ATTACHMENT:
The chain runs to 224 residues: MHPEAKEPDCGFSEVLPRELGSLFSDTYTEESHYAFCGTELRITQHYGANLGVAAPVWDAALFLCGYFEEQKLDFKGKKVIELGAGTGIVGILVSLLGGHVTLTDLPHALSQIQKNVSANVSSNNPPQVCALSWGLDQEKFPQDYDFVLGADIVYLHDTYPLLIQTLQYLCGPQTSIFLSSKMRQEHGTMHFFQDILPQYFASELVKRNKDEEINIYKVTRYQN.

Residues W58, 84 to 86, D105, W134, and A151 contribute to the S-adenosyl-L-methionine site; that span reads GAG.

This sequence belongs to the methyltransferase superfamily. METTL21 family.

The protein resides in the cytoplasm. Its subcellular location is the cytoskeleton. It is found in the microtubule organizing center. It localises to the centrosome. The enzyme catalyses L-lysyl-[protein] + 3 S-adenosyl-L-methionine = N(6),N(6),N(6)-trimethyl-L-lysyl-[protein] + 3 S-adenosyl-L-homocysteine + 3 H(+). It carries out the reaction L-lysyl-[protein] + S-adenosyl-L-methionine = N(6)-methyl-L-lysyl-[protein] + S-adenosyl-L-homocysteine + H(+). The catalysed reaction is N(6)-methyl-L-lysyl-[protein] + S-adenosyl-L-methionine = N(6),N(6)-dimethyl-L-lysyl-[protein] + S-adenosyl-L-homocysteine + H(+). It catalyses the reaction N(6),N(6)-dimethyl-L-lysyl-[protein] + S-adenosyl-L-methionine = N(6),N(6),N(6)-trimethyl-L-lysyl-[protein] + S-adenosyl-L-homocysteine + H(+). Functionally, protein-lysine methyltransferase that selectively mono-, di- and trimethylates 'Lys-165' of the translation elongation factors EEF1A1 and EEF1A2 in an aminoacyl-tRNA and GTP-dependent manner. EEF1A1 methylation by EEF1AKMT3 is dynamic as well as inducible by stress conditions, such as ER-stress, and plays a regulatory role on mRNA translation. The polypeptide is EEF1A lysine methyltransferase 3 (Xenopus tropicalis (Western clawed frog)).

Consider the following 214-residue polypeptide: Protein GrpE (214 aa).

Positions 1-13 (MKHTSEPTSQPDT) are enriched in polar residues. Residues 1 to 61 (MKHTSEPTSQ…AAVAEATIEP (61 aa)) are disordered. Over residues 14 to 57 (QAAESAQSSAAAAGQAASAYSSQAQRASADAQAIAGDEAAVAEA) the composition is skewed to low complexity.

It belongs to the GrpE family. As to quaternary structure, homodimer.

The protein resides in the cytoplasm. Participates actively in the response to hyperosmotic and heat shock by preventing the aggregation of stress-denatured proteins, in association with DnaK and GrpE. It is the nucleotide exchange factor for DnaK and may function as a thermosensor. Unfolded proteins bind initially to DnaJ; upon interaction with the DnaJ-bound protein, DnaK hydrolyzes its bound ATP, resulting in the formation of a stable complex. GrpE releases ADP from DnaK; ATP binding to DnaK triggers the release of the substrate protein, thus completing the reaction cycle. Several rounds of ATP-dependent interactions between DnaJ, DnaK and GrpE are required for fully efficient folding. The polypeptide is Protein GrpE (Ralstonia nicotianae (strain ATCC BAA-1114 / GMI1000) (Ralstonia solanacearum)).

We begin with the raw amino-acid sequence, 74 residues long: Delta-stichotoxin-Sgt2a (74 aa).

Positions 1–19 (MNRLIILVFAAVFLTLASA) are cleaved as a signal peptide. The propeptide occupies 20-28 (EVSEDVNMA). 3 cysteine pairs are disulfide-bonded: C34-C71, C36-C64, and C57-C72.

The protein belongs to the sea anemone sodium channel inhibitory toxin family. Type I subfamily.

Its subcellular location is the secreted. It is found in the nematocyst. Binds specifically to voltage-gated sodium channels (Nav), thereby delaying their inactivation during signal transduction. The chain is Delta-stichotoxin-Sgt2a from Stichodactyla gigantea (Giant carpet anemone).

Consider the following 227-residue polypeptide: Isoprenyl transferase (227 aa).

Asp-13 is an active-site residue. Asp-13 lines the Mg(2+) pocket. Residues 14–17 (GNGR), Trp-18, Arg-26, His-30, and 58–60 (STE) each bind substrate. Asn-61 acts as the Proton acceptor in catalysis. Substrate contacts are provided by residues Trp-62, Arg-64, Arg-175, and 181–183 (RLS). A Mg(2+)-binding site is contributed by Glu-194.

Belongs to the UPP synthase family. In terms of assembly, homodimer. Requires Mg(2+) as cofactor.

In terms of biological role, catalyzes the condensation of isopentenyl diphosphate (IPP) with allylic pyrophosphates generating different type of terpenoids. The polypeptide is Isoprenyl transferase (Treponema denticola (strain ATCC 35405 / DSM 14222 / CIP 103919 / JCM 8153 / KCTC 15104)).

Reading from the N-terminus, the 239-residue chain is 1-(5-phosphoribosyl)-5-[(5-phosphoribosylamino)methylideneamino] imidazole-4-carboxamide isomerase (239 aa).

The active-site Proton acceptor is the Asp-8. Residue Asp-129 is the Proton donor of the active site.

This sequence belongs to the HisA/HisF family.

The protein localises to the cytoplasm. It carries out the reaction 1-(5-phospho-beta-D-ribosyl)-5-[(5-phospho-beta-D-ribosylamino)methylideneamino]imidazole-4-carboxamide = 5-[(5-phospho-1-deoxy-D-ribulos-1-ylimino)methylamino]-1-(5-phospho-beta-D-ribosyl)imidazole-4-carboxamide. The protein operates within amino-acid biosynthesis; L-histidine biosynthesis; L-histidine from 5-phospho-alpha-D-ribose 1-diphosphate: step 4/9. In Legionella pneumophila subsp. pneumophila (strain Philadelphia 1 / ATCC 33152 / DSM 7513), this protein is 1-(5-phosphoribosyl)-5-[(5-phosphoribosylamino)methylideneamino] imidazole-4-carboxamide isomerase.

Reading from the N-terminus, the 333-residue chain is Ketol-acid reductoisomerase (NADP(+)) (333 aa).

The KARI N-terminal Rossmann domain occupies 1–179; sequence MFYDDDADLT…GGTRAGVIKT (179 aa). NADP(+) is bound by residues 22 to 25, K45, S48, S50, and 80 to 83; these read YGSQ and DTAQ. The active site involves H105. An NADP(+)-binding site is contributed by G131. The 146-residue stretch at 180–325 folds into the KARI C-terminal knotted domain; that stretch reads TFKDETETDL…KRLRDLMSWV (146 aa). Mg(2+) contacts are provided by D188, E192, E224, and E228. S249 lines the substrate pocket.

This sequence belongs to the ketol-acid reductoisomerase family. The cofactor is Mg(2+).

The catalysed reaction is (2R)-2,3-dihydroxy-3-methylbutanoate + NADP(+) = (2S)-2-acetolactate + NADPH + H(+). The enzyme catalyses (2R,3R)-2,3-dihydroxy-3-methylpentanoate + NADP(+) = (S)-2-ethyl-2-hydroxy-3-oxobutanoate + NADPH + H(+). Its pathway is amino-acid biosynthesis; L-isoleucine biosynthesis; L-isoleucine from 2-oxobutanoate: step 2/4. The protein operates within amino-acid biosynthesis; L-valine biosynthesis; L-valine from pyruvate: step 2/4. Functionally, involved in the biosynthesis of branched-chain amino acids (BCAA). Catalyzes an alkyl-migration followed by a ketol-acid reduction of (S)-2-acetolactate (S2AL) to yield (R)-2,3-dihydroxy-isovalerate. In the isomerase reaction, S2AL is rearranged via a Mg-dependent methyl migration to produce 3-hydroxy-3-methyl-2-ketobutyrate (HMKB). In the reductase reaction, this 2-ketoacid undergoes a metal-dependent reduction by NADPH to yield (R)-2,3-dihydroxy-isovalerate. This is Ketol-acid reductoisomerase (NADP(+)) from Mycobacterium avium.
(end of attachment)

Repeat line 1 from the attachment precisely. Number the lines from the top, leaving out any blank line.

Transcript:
The chain runs to 224 residues: MHPEAKEPDCGFSEVLPRELGSLFSDTYTEESHYAFCGTELRITQHYGANLGVAAPVWDAALFLCGYFEEQKLDFKGKKVIELGAGTGIVGILVSLLGGHVTLTDLPHALSQIQKNVSANVSSNNPPQVCALSWGLDQEKFPQDYDFVLGADIVYLHDTYPLLIQTLQYLCGPQTSIFLSSKMRQEHGTMHFFQDILPQYFASELVKRNKDEEINIYKVTRYQN.